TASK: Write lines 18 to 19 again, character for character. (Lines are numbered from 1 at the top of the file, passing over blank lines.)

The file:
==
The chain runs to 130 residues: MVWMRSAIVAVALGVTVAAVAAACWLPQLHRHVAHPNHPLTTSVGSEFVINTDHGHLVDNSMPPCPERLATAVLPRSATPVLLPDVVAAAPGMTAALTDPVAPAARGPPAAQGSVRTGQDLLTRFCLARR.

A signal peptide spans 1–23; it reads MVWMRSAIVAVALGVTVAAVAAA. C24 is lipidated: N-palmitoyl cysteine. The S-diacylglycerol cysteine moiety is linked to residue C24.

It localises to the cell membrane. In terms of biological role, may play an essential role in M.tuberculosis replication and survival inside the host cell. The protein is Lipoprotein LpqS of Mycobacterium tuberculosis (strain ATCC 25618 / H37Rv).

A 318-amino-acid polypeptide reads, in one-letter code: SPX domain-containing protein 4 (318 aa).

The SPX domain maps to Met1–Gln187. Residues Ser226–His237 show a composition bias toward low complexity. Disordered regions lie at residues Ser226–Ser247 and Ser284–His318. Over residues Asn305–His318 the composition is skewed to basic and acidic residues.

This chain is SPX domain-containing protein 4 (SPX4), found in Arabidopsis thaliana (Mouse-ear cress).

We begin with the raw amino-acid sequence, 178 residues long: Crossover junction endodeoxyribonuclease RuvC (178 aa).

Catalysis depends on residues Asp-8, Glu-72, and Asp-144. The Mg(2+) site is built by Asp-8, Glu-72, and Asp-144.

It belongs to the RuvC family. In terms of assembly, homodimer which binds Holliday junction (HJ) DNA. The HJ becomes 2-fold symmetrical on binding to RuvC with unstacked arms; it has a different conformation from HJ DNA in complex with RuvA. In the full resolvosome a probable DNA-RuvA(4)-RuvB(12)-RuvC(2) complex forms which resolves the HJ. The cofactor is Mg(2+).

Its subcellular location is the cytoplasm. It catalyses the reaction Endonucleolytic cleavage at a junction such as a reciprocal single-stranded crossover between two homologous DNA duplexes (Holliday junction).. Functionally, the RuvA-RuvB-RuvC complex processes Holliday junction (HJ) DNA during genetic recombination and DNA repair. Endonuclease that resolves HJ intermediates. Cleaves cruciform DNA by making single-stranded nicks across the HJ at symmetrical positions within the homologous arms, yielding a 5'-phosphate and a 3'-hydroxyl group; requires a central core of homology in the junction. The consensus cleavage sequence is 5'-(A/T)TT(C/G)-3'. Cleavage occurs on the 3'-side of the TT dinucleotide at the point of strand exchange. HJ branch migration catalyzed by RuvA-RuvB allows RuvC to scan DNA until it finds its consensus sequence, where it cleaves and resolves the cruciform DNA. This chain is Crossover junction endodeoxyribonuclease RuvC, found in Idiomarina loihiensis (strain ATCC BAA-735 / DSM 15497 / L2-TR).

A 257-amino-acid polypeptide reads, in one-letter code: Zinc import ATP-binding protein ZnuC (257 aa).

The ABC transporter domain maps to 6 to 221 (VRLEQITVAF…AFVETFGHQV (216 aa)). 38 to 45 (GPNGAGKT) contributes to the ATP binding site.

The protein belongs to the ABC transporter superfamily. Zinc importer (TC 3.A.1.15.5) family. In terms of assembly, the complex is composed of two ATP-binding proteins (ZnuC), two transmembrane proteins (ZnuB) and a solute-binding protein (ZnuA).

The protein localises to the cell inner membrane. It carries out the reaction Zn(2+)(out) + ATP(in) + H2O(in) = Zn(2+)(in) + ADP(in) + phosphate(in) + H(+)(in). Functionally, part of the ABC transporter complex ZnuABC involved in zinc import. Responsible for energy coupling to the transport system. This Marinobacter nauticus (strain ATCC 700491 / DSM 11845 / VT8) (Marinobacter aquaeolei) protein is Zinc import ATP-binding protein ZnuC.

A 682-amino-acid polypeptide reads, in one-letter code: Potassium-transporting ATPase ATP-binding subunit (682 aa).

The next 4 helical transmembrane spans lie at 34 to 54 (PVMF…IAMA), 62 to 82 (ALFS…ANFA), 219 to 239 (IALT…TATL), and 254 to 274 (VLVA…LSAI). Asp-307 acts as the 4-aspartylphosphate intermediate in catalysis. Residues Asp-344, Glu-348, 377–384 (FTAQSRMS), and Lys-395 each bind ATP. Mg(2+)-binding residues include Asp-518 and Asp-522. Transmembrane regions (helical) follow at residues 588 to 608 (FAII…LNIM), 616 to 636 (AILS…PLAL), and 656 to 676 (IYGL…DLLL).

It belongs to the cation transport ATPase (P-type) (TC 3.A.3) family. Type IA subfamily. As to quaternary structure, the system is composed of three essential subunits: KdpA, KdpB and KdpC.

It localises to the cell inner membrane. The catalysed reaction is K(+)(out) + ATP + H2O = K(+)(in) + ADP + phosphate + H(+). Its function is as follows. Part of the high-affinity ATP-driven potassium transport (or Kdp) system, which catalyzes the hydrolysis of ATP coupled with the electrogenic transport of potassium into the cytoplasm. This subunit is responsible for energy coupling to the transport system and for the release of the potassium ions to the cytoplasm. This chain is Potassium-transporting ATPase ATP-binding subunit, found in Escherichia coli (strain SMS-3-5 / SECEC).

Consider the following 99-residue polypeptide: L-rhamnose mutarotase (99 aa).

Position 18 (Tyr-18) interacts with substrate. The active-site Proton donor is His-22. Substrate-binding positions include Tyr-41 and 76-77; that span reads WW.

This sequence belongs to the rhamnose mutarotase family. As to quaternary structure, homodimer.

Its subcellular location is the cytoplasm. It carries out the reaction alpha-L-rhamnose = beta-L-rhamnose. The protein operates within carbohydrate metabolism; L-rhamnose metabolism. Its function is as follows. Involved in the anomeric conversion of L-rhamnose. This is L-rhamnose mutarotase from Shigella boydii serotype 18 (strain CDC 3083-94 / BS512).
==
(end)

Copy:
It localises to the cell inner membrane. The catalysed reaction is K(+)(out) + ATP + H2O = K(+)(in) + ADP + phosphate + H(+). Its function is as follows. Part of the high-affinity ATP-driven potassium transport (or Kdp) system, which catalyzes the hydrolysis of ATP coupled with the electrogenic transport of potassium into the cytoplasm. This subunit is responsible for energy coupling to the transport system and for the release of the potassium ions to the cytoplasm. This chain is Potassium-transporting ATPase ATP-binding subunit, found in Escherichia coli (strain SMS-3-5 / SECEC).

Consider the following 99-residue polypeptide: L-rhamnose mutarotase (99 aa).